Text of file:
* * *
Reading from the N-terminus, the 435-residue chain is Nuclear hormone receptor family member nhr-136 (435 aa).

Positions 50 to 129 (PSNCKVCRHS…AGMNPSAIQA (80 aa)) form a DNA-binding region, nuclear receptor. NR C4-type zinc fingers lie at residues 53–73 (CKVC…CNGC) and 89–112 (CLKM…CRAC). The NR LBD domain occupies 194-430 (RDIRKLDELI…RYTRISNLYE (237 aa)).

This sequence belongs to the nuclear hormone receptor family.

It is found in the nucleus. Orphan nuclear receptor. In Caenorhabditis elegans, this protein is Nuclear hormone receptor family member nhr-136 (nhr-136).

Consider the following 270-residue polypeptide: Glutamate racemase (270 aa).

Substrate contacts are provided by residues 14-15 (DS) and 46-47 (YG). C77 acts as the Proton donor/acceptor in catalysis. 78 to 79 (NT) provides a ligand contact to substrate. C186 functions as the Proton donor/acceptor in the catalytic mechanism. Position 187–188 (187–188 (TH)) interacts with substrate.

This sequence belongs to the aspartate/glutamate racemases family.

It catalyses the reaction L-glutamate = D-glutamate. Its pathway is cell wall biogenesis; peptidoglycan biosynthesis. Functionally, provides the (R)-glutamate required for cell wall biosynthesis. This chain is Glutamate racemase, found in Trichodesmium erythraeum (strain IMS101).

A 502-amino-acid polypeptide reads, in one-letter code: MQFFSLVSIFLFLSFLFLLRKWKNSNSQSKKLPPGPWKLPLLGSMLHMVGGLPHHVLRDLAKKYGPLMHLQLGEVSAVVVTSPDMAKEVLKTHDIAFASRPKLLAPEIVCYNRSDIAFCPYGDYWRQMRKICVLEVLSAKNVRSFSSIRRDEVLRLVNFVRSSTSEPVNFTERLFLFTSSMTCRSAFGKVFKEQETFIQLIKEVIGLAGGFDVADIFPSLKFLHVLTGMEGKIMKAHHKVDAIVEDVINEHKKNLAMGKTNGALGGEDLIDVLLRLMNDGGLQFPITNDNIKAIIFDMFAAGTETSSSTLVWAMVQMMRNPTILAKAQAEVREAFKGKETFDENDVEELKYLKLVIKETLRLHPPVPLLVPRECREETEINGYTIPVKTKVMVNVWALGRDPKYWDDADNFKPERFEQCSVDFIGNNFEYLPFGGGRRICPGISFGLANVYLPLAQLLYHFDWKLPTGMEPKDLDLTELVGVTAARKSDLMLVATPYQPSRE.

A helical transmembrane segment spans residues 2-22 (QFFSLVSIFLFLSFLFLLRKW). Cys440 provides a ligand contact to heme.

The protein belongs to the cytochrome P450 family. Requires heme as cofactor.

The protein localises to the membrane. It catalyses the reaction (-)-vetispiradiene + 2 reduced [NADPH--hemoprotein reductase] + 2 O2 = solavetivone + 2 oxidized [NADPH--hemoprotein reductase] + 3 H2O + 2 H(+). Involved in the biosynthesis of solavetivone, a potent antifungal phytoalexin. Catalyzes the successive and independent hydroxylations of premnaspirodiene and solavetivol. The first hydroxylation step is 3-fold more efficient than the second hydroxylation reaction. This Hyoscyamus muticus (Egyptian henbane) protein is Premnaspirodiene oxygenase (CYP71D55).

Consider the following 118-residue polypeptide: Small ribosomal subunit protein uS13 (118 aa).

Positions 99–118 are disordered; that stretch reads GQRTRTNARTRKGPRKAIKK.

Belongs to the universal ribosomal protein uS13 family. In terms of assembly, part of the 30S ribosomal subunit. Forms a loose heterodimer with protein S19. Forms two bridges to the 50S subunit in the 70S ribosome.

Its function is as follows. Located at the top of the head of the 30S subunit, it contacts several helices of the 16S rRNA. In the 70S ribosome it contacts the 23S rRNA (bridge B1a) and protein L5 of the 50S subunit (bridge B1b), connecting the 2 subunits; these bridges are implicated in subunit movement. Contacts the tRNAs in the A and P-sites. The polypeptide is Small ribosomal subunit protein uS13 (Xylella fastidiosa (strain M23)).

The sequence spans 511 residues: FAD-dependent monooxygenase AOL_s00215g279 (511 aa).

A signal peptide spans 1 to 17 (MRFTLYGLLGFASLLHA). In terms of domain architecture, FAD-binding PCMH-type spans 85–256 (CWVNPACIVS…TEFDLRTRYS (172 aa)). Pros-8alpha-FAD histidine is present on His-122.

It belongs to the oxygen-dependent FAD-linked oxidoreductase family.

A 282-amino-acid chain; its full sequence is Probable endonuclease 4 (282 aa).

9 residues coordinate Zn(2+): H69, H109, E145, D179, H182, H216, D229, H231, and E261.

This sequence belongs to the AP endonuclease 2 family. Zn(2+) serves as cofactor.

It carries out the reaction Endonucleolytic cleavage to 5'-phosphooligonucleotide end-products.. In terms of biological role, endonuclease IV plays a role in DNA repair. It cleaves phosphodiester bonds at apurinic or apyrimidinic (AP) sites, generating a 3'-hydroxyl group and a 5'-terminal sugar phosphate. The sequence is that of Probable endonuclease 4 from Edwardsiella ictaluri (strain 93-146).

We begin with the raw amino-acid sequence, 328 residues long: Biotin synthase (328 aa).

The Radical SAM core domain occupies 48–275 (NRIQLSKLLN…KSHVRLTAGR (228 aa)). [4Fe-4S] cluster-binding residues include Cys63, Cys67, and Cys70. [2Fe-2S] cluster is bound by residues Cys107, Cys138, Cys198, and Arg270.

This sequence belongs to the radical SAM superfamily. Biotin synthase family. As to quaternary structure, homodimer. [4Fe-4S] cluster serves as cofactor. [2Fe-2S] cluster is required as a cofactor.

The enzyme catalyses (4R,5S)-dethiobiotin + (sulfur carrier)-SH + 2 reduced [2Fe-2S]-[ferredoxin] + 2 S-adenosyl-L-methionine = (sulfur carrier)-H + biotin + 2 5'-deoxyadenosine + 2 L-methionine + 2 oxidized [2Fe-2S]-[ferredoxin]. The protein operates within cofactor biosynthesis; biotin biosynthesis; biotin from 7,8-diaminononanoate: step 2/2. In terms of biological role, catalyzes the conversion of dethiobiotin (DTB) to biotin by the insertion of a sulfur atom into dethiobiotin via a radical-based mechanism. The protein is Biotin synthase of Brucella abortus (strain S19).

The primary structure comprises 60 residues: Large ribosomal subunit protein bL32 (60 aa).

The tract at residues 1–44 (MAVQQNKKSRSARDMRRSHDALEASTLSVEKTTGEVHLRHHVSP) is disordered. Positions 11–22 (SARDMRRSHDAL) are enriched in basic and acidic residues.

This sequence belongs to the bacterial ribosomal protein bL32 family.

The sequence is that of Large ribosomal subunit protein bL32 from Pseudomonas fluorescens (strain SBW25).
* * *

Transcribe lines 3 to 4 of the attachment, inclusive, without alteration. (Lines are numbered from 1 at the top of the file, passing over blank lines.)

This sequence belongs to the nuclear hormone receptor family.

It is found in the nucleus. Orphan nuclear receptor. In Caenorhabditis elegans, this protein is Nuclear hormone receptor family member nhr-136 (nhr-136).